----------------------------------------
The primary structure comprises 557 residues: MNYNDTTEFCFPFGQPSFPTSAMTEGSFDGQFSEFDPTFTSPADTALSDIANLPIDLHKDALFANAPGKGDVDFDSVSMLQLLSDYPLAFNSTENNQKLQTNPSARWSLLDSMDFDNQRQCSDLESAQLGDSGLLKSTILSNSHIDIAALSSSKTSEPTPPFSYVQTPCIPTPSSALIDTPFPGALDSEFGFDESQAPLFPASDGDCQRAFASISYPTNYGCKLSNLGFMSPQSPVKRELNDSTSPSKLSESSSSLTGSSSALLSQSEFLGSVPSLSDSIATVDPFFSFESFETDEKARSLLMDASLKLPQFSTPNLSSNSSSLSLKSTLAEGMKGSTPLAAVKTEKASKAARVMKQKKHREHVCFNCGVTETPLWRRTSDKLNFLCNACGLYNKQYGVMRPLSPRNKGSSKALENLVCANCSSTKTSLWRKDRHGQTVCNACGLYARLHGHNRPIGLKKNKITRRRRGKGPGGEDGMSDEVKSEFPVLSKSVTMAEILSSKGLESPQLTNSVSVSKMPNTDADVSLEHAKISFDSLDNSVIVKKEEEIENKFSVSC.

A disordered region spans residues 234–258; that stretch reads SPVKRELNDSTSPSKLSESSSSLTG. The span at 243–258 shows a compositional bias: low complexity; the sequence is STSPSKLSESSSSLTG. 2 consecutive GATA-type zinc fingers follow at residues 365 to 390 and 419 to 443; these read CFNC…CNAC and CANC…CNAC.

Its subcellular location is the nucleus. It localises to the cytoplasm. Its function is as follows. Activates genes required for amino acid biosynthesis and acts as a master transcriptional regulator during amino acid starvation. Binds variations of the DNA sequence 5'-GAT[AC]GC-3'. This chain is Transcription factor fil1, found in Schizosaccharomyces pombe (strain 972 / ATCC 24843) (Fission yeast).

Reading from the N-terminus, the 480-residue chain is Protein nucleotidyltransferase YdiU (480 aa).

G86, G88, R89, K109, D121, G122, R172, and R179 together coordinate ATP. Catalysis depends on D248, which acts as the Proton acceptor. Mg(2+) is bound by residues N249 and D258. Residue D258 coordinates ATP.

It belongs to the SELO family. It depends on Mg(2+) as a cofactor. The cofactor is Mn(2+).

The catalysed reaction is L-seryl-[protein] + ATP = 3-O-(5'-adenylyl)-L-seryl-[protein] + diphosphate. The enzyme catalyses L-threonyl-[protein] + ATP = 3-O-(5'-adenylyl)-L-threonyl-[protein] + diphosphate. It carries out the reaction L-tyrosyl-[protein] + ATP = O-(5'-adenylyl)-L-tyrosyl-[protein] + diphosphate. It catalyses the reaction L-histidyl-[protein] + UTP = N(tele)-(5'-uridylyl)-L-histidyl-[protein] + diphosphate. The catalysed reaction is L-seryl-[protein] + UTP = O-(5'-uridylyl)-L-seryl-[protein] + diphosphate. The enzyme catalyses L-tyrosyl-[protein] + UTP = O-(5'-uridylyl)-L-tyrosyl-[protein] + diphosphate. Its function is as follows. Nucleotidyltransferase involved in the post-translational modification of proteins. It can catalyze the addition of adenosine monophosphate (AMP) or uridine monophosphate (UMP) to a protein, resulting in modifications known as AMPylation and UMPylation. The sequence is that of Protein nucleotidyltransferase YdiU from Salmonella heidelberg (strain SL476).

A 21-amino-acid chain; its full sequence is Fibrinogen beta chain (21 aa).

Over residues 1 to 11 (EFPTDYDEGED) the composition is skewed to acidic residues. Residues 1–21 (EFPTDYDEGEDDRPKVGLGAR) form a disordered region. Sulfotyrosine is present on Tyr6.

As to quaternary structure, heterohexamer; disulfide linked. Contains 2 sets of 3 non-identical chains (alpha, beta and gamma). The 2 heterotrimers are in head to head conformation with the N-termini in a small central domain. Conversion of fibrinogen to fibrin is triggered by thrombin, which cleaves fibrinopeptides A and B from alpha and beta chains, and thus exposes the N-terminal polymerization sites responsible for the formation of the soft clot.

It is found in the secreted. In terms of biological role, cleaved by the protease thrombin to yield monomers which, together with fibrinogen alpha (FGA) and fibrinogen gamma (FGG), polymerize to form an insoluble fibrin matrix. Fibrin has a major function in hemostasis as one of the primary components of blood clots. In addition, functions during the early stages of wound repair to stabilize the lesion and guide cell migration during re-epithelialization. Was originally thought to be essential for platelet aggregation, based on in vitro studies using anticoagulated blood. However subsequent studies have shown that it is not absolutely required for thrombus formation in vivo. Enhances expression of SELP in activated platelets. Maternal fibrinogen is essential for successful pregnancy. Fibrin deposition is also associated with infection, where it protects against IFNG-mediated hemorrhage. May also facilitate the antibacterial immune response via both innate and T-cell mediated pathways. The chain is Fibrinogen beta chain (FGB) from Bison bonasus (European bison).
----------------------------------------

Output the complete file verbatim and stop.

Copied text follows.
The primary structure comprises 557 residues: MNYNDTTEFCFPFGQPSFPTSAMTEGSFDGQFSEFDPTFTSPADTALSDIANLPIDLHKDALFANAPGKGDVDFDSVSMLQLLSDYPLAFNSTENNQKLQTNPSARWSLLDSMDFDNQRQCSDLESAQLGDSGLLKSTILSNSHIDIAALSSSKTSEPTPPFSYVQTPCIPTPSSALIDTPFPGALDSEFGFDESQAPLFPASDGDCQRAFASISYPTNYGCKLSNLGFMSPQSPVKRELNDSTSPSKLSESSSSLTGSSSALLSQSEFLGSVPSLSDSIATVDPFFSFESFETDEKARSLLMDASLKLPQFSTPNLSSNSSSLSLKSTLAEGMKGSTPLAAVKTEKASKAARVMKQKKHREHVCFNCGVTETPLWRRTSDKLNFLCNACGLYNKQYGVMRPLSPRNKGSSKALENLVCANCSSTKTSLWRKDRHGQTVCNACGLYARLHGHNRPIGLKKNKITRRRRGKGPGGEDGMSDEVKSEFPVLSKSVTMAEILSSKGLESPQLTNSVSVSKMPNTDADVSLEHAKISFDSLDNSVIVKKEEEIENKFSVSC.

A disordered region spans residues 234–258; that stretch reads SPVKRELNDSTSPSKLSESSSSLTG. The span at 243–258 shows a compositional bias: low complexity; the sequence is STSPSKLSESSSSLTG. 2 consecutive GATA-type zinc fingers follow at residues 365 to 390 and 419 to 443; these read CFNC…CNAC and CANC…CNAC.

Its subcellular location is the nucleus. It localises to the cytoplasm. Its function is as follows. Activates genes required for amino acid biosynthesis and acts as a master transcriptional regulator during amino acid starvation. Binds variations of the DNA sequence 5'-GAT[AC]GC-3'. This chain is Transcription factor fil1, found in Schizosaccharomyces pombe (strain 972 / ATCC 24843) (Fission yeast).

Reading from the N-terminus, the 480-residue chain is Protein nucleotidyltransferase YdiU (480 aa).

G86, G88, R89, K109, D121, G122, R172, and R179 together coordinate ATP. Catalysis depends on D248, which acts as the Proton acceptor. Mg(2+) is bound by residues N249 and D258. Residue D258 coordinates ATP.

It belongs to the SELO family. It depends on Mg(2+) as a cofactor. The cofactor is Mn(2+).

The catalysed reaction is L-seryl-[protein] + ATP = 3-O-(5'-adenylyl)-L-seryl-[protein] + diphosphate. The enzyme catalyses L-threonyl-[protein] + ATP = 3-O-(5'-adenylyl)-L-threonyl-[protein] + diphosphate. It carries out the reaction L-tyrosyl-[protein] + ATP = O-(5'-adenylyl)-L-tyrosyl-[protein] + diphosphate. It catalyses the reaction L-histidyl-[protein] + UTP = N(tele)-(5'-uridylyl)-L-histidyl-[protein] + diphosphate. The catalysed reaction is L-seryl-[protein] + UTP = O-(5'-uridylyl)-L-seryl-[protein] + diphosphate. The enzyme catalyses L-tyrosyl-[protein] + UTP = O-(5'-uridylyl)-L-tyrosyl-[protein] + diphosphate. Its function is as follows. Nucleotidyltransferase involved in the post-translational modification of proteins. It can catalyze the addition of adenosine monophosphate (AMP) or uridine monophosphate (UMP) to a protein, resulting in modifications known as AMPylation and UMPylation. The sequence is that of Protein nucleotidyltransferase YdiU from Salmonella heidelberg (strain SL476).

A 21-amino-acid chain; its full sequence is Fibrinogen beta chain (21 aa).

Over residues 1 to 11 (EFPTDYDEGED) the composition is skewed to acidic residues. Residues 1–21 (EFPTDYDEGEDDRPKVGLGAR) form a disordered region. Sulfotyrosine is present on Tyr6.

As to quaternary structure, heterohexamer; disulfide linked. Contains 2 sets of 3 non-identical chains (alpha, beta and gamma). The 2 heterotrimers are in head to head conformation with the N-termini in a small central domain. Conversion of fibrinogen to fibrin is triggered by thrombin, which cleaves fibrinopeptides A and B from alpha and beta chains, and thus exposes the N-terminal polymerization sites responsible for the formation of the soft clot.

It is found in the secreted. In terms of biological role, cleaved by the protease thrombin to yield monomers which, together with fibrinogen alpha (FGA) and fibrinogen gamma (FGG), polymerize to form an insoluble fibrin matrix. Fibrin has a major function in hemostasis as one of the primary components of blood clots. In addition, functions during the early stages of wound repair to stabilize the lesion and guide cell migration during re-epithelialization. Was originally thought to be essential for platelet aggregation, based on in vitro studies using anticoagulated blood. However subsequent studies have shown that it is not absolutely required for thrombus formation in vivo. Enhances expression of SELP in activated platelets. Maternal fibrinogen is essential for successful pregnancy. Fibrin deposition is also associated with infection, where it protects against IFNG-mediated hemorrhage. May also facilitate the antibacterial immune response via both innate and T-cell mediated pathways. The chain is Fibrinogen beta chain (FGB) from Bison bonasus (European bison).